Images

My Love Affair with April Greiman

It all started in college.

I was studying graphic design at the University of Illinois when I came across a copy of WET magazine (“gourmet bathing” according to the tagline on the cover). This was in the early 1980s and we’re deep in the minimalist modern “Swiss” era where any decoration in art was frowned upon. So this copy of WET that I held in my hands, well it looked like it came from Mars. It was funky, it was spicy, it smelled of something illegal and it was the opposite of the rational design thinking my professors were trying to instill in their students. It wasn’t until much later that I found out April Greiman was one of the people behind this magazine (even though her name was not on the masthead).

California-style postmodernism as envisioned by April Greiman et al (1979)

As an art student (yes, design was taught in the “art” department), I dutifully imitated what I saw in WET. What I copied was the surface qualities of April’s work. I was an excellent forger, but unfortunately my professors had already ruined me. My mind had already embraced their modernist philosophies, and I couldn’t unlearn what I had already been taught. Little did I know that modernism was already dying a quick death. April Greiman had killed it in California and kick-started the postmodern era in graphic design just as I was about to graduate.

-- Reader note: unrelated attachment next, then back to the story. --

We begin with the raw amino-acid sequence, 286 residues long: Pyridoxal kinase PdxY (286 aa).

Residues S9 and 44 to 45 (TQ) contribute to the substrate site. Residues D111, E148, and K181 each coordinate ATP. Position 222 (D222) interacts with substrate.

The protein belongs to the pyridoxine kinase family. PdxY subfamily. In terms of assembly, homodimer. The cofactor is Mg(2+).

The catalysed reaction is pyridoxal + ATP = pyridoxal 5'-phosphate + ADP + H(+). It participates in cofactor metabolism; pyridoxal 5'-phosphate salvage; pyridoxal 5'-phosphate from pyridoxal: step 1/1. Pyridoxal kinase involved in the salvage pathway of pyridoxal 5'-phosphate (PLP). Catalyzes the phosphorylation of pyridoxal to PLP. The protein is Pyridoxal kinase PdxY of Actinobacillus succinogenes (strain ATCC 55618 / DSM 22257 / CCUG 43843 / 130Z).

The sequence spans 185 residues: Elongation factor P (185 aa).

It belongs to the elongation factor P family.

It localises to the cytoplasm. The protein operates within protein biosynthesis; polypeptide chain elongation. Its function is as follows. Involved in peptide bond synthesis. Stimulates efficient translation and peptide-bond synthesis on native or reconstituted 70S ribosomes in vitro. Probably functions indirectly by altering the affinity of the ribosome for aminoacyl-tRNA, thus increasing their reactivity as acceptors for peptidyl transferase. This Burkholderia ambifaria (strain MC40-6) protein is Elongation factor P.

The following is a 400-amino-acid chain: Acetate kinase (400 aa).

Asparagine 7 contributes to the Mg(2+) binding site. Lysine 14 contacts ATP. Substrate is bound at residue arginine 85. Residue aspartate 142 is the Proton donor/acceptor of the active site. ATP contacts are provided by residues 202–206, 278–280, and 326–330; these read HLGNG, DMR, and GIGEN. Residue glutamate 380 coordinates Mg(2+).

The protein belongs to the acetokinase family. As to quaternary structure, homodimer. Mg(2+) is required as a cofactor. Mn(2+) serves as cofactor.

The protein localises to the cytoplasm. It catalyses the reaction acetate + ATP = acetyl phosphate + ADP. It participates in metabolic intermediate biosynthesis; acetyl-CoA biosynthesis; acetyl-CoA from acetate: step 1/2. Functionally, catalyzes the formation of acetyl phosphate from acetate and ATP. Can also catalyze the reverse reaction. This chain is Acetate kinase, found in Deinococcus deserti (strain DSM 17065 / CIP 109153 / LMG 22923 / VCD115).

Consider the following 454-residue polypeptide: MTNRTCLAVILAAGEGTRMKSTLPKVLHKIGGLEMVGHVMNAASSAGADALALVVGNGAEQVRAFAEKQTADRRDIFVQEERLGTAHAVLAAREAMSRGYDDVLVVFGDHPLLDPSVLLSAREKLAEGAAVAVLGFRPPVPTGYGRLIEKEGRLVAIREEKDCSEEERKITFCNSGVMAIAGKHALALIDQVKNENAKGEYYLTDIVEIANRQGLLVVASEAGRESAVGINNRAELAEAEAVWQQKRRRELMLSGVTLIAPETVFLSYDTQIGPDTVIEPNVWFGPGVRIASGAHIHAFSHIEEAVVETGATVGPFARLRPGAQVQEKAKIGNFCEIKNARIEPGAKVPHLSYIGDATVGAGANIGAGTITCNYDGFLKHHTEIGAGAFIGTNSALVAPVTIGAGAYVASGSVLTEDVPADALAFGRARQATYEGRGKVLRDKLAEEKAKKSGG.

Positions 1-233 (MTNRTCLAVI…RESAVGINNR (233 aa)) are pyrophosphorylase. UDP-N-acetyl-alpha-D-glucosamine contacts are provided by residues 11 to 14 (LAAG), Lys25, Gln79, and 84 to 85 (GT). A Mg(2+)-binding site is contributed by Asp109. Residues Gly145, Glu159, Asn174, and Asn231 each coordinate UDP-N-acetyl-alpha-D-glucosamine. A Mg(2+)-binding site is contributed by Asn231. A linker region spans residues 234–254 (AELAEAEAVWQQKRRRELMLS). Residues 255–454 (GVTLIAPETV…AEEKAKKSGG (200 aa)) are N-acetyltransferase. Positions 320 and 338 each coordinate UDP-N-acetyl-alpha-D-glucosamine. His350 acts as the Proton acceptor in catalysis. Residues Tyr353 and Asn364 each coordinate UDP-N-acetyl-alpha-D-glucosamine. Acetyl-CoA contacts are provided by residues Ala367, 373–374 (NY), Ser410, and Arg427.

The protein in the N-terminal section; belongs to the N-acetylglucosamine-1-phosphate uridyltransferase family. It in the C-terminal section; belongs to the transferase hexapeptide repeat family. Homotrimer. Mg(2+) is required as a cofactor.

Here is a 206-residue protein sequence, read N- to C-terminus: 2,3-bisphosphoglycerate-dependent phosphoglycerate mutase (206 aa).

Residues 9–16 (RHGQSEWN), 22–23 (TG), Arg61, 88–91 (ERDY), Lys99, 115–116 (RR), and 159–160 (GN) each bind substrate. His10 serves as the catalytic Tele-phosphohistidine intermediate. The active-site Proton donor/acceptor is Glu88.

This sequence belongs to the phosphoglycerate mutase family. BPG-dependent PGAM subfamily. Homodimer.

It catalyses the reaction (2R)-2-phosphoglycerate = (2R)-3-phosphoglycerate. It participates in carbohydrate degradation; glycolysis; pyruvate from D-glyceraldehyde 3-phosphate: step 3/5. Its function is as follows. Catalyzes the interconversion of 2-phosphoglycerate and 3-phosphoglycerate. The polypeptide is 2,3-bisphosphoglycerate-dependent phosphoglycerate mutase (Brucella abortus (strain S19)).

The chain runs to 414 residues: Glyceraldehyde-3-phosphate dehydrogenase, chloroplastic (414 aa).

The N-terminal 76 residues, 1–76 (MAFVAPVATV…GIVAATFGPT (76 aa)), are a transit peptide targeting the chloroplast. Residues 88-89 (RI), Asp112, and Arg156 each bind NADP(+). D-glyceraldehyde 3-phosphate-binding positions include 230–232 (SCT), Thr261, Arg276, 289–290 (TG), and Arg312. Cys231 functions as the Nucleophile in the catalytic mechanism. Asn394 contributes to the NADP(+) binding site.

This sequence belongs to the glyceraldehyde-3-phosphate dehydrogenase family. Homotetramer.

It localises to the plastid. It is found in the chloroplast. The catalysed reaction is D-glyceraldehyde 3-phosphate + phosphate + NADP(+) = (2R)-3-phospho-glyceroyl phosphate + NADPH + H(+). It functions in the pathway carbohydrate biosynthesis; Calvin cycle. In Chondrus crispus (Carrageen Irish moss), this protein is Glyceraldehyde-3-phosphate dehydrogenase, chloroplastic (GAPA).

Today, students get to read about April Greiman in history books. She is one of the few female graphic designers acknowledged in an industry dominated by men. When I saw her face in the new documentary “Graphic Means: A History of Graphic Design Production,” I immediately sent her an email. I told her about our upcoming movie premiere event and begged her to join us for a panel discussion after the film. After a little prodding, she said “yes” to a Skype interview.

One of my favorite early April Greiman designs that I tried to rip-off.